For the bodies of those animals whose blood is brought into the sanctuary by the high priest as a sacrifice for sin are burned outside the camp. Therefore Jesus also suffered outside the city gate in order to sanctify the people by his own blood. Let us then go to him outside the camp and bear the abuse he endured. For here we have no lasting city, but we are looking for the city that is to come. (Hebrews 13:11-14).

Here the “high” cultic imagery of Hebrews at long last finds its “goal” (scopus) or center — the cross of Christ. In doing so, the cultic pattern of worship is shattered to birth something new. The holiness associated with the sacred places of Israel’s religious “cult” is redeemed for the sanctification of a most unholy and profane world by means of Christian service to those in need.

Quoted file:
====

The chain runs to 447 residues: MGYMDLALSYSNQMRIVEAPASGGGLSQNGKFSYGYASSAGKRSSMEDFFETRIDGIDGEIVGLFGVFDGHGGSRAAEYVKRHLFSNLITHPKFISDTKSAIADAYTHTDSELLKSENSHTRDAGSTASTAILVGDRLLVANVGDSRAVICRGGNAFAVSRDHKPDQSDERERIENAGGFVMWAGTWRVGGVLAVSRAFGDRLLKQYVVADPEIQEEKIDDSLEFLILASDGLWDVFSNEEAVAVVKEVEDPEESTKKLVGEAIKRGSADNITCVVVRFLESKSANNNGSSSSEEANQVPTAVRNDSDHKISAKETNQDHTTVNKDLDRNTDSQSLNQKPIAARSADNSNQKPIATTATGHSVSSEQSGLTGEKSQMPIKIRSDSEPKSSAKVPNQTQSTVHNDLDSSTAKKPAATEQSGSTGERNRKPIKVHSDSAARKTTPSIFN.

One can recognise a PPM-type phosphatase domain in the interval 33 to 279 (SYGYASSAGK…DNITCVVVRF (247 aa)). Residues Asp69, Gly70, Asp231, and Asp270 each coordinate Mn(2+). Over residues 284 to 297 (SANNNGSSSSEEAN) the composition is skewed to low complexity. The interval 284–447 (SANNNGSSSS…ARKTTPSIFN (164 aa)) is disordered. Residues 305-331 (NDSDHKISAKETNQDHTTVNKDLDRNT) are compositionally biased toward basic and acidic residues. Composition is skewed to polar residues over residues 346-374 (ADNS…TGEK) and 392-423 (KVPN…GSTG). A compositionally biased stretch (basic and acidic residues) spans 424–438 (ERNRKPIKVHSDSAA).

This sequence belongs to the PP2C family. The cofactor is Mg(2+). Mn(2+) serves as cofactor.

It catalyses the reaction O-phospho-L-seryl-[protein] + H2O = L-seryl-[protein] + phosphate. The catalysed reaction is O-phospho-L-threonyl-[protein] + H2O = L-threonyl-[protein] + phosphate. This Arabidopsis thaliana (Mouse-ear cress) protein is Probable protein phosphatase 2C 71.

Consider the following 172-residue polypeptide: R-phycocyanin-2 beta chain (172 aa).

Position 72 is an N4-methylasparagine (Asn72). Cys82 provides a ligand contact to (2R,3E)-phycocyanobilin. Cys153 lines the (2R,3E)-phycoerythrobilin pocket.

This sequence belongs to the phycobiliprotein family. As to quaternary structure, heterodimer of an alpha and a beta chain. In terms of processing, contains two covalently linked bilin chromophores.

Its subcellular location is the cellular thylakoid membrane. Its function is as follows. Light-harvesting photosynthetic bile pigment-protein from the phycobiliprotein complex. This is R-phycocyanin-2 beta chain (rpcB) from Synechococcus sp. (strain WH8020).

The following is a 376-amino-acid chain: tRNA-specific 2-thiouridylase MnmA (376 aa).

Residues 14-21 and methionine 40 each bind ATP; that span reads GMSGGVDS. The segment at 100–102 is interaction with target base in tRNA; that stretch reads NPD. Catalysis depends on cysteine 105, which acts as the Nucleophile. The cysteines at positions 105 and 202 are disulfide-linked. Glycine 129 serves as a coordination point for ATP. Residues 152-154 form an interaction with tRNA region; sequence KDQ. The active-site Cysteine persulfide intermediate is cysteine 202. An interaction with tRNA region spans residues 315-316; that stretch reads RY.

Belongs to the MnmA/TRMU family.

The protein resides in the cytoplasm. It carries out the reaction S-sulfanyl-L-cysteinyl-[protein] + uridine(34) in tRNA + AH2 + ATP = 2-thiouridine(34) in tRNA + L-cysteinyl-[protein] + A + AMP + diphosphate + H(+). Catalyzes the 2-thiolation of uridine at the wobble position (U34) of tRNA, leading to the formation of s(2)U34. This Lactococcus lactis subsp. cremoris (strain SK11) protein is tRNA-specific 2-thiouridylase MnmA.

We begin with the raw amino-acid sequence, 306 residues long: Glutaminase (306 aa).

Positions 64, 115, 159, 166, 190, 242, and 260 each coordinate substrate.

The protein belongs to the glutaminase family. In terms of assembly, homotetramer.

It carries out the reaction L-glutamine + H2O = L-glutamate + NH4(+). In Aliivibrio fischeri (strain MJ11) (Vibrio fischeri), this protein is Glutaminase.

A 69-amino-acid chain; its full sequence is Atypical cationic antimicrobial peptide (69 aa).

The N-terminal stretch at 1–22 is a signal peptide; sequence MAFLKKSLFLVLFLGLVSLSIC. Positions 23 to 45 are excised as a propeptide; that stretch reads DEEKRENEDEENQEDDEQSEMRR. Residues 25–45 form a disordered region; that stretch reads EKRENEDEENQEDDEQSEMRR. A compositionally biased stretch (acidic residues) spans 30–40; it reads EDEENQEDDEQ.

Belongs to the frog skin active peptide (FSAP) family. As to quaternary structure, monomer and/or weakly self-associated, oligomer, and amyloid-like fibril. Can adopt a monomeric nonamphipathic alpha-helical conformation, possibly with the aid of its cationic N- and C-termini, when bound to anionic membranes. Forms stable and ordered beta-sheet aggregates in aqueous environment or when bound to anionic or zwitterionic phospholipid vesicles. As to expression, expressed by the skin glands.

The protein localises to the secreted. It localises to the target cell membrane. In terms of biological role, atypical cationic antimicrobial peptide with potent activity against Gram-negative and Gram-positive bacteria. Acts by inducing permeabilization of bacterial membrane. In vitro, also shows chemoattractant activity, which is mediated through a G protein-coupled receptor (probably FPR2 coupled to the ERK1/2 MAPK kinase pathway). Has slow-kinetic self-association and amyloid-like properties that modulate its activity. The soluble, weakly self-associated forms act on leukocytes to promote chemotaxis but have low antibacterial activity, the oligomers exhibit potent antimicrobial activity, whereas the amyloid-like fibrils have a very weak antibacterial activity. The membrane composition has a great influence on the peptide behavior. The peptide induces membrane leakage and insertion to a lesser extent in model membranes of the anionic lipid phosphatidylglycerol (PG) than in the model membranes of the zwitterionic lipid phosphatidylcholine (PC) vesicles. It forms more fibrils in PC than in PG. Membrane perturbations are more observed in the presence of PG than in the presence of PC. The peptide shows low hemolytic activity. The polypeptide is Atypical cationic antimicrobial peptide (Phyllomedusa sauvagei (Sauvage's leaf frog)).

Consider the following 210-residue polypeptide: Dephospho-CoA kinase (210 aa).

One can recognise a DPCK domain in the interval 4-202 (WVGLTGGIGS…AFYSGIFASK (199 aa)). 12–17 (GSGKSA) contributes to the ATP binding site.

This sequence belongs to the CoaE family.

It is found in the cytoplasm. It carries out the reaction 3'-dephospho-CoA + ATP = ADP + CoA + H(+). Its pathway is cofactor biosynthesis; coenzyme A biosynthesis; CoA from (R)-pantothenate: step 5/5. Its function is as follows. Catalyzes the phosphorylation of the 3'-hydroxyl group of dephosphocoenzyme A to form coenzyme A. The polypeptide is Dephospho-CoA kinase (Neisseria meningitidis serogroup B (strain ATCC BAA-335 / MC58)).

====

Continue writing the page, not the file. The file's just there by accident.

This theological insight of Hebrews is similar to the synoptic tradition that reports the ripping of the curtain that closed off the Holy of Holies in the Jerusalem temple at the point of Jesus death (Mark 15:38). Similar too is the Johannine interpretation of the oral tradition of Jesus that understands the body of the crucified and risen Christ to be the new locus of God’s very kavod, God’s own glory (John 2:21). The profane becomes holy and the holy profane.

The closing exhortations in Chapter 13, including the demand to practice radical hospitality to strangers, prison visitation, observation of proper boundaries in matters of sexuality, and the proper stewardship of material resources all flow out of this sense that Christ — God in God’s own self — is to be encountered in cruciform mission to a wounded and sorrowful creation, made holy by God’s own reclamation of everything “outside the camp.”